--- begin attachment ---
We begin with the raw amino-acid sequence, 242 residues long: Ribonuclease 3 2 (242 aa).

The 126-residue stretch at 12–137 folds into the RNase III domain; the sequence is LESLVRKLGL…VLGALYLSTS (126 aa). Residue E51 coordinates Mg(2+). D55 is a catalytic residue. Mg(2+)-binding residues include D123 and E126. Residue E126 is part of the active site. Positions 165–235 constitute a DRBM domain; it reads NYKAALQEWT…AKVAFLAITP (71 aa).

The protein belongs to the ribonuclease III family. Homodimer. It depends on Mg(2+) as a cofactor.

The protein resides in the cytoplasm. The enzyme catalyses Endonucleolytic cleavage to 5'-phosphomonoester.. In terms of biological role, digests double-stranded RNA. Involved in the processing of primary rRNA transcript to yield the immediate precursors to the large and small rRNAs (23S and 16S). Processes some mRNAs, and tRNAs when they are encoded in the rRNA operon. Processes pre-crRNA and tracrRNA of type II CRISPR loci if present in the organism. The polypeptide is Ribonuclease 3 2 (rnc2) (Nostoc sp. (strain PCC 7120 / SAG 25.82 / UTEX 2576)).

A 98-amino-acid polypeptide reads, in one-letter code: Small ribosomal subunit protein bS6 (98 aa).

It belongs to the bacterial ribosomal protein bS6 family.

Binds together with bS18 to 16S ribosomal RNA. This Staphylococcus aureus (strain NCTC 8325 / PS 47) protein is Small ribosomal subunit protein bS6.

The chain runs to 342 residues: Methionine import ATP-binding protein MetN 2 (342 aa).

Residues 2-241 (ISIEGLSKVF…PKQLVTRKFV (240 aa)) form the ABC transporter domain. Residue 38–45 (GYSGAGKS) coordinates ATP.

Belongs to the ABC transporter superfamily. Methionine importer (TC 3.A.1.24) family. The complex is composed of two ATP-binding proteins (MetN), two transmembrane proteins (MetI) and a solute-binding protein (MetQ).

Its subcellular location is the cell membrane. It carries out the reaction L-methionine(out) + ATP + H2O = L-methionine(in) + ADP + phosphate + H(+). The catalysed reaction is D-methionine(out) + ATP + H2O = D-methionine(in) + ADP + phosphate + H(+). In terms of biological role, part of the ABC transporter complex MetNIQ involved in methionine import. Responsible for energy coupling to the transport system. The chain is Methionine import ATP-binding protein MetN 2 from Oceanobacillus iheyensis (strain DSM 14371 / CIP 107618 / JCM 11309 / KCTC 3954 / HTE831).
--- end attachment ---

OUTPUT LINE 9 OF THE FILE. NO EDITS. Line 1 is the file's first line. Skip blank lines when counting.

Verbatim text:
Residues 2-241 (ISIEGLSKVF…PKQLVTRKFV (240 aa)) form the ABC transporter domain. Residue 38–45 (GYSGAGKS) coordinates ATP.